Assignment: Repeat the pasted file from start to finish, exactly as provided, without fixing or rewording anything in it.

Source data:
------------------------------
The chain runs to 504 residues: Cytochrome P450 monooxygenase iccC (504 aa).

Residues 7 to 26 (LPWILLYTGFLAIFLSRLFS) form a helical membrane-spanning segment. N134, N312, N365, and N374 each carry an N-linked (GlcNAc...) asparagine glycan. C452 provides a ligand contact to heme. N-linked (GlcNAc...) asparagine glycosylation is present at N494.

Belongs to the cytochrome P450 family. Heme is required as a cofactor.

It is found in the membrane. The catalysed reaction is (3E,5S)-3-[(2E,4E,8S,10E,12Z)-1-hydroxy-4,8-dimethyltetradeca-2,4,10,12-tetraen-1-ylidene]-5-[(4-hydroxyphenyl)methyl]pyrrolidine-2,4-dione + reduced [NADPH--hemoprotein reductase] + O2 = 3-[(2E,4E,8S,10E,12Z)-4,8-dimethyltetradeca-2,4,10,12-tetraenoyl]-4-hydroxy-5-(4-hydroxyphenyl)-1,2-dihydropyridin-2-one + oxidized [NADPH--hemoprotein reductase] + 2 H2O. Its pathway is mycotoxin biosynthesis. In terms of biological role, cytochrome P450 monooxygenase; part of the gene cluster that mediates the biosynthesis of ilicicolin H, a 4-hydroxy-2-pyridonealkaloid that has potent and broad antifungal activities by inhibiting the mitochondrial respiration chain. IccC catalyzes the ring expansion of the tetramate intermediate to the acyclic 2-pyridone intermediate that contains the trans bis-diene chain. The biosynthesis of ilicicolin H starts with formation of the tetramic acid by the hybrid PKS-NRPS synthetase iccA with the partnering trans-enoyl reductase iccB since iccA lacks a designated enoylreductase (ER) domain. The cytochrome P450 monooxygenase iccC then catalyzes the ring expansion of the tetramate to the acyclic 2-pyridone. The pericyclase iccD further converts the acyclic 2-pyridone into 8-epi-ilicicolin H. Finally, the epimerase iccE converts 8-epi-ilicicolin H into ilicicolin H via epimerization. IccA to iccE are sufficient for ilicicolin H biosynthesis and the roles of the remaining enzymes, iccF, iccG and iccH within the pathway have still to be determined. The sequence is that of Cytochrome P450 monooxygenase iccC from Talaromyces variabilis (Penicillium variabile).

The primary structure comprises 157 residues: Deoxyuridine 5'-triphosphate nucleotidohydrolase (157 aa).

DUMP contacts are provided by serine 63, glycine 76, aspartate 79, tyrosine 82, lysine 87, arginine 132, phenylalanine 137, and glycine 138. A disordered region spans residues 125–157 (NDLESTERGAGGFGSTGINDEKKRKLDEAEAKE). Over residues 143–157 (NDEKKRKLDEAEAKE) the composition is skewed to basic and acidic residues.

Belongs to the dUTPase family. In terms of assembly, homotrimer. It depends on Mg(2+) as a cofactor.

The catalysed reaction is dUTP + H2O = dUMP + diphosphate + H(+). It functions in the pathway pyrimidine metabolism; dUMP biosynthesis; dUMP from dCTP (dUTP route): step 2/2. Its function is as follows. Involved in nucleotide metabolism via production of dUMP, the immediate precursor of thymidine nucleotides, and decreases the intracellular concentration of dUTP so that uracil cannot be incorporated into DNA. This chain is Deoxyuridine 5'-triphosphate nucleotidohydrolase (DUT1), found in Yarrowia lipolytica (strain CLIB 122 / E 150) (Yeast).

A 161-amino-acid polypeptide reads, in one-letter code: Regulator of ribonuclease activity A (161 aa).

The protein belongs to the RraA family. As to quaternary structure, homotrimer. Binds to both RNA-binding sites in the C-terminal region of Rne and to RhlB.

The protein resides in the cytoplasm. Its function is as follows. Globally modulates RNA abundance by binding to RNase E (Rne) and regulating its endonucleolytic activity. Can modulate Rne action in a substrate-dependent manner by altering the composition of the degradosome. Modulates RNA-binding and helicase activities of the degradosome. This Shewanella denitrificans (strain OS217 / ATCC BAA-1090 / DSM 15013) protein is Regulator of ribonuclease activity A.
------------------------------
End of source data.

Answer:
The chain runs to 504 residues: Cytochrome P450 monooxygenase iccC (504 aa).

Residues 7 to 26 (LPWILLYTGFLAIFLSRLFS) form a helical membrane-spanning segment. N134, N312, N365, and N374 each carry an N-linked (GlcNAc...) asparagine glycan. C452 provides a ligand contact to heme. N-linked (GlcNAc...) asparagine glycosylation is present at N494.

Belongs to the cytochrome P450 family. Heme is required as a cofactor.

It is found in the membrane. The catalysed reaction is (3E,5S)-3-[(2E,4E,8S,10E,12Z)-1-hydroxy-4,8-dimethyltetradeca-2,4,10,12-tetraen-1-ylidene]-5-[(4-hydroxyphenyl)methyl]pyrrolidine-2,4-dione + reduced [NADPH--hemoprotein reductase] + O2 = 3-[(2E,4E,8S,10E,12Z)-4,8-dimethyltetradeca-2,4,10,12-tetraenoyl]-4-hydroxy-5-(4-hydroxyphenyl)-1,2-dihydropyridin-2-one + oxidized [NADPH--hemoprotein reductase] + 2 H2O. Its pathway is mycotoxin biosynthesis. In terms of biological role, cytochrome P450 monooxygenase; part of the gene cluster that mediates the biosynthesis of ilicicolin H, a 4-hydroxy-2-pyridonealkaloid that has potent and broad antifungal activities by inhibiting the mitochondrial respiration chain. IccC catalyzes the ring expansion of the tetramate intermediate to the acyclic 2-pyridone intermediate that contains the trans bis-diene chain. The biosynthesis of ilicicolin H starts with formation of the tetramic acid by the hybrid PKS-NRPS synthetase iccA with the partnering trans-enoyl reductase iccB since iccA lacks a designated enoylreductase (ER) domain. The cytochrome P450 monooxygenase iccC then catalyzes the ring expansion of the tetramate to the acyclic 2-pyridone. The pericyclase iccD further converts the acyclic 2-pyridone into 8-epi-ilicicolin H. Finally, the epimerase iccE converts 8-epi-ilicicolin H into ilicicolin H via epimerization. IccA to iccE are sufficient for ilicicolin H biosynthesis and the roles of the remaining enzymes, iccF, iccG and iccH within the pathway have still to be determined. The sequence is that of Cytochrome P450 monooxygenase iccC from Talaromyces variabilis (Penicillium variabile).

The primary structure comprises 157 residues: Deoxyuridine 5'-triphosphate nucleotidohydrolase (157 aa).

DUMP contacts are provided by serine 63, glycine 76, aspartate 79, tyrosine 82, lysine 87, arginine 132, phenylalanine 137, and glycine 138. A disordered region spans residues 125–157 (NDLESTERGAGGFGSTGINDEKKRKLDEAEAKE). Over residues 143–157 (NDEKKRKLDEAEAKE) the composition is skewed to basic and acidic residues.

Belongs to the dUTPase family. In terms of assembly, homotrimer. It depends on Mg(2+) as a cofactor.

The catalysed reaction is dUTP + H2O = dUMP + diphosphate + H(+). It functions in the pathway pyrimidine metabolism; dUMP biosynthesis; dUMP from dCTP (dUTP route): step 2/2. Its function is as follows. Involved in nucleotide metabolism via production of dUMP, the immediate precursor of thymidine nucleotides, and decreases the intracellular concentration of dUTP so that uracil cannot be incorporated into DNA. This chain is Deoxyuridine 5'-triphosphate nucleotidohydrolase (DUT1), found in Yarrowia lipolytica (strain CLIB 122 / E 150) (Yeast).

A 161-amino-acid polypeptide reads, in one-letter code: Regulator of ribonuclease activity A (161 aa).

The protein belongs to the RraA family. As to quaternary structure, homotrimer. Binds to both RNA-binding sites in the C-terminal region of Rne and to RhlB.

The protein resides in the cytoplasm. Its function is as follows. Globally modulates RNA abundance by binding to RNase E (Rne) and regulating its endonucleolytic activity. Can modulate Rne action in a substrate-dependent manner by altering the composition of the degradosome. Modulates RNA-binding and helicase activities of the degradosome. This Shewanella denitrificans (strain OS217 / ATCC BAA-1090 / DSM 15013) protein is Regulator of ribonuclease activity A.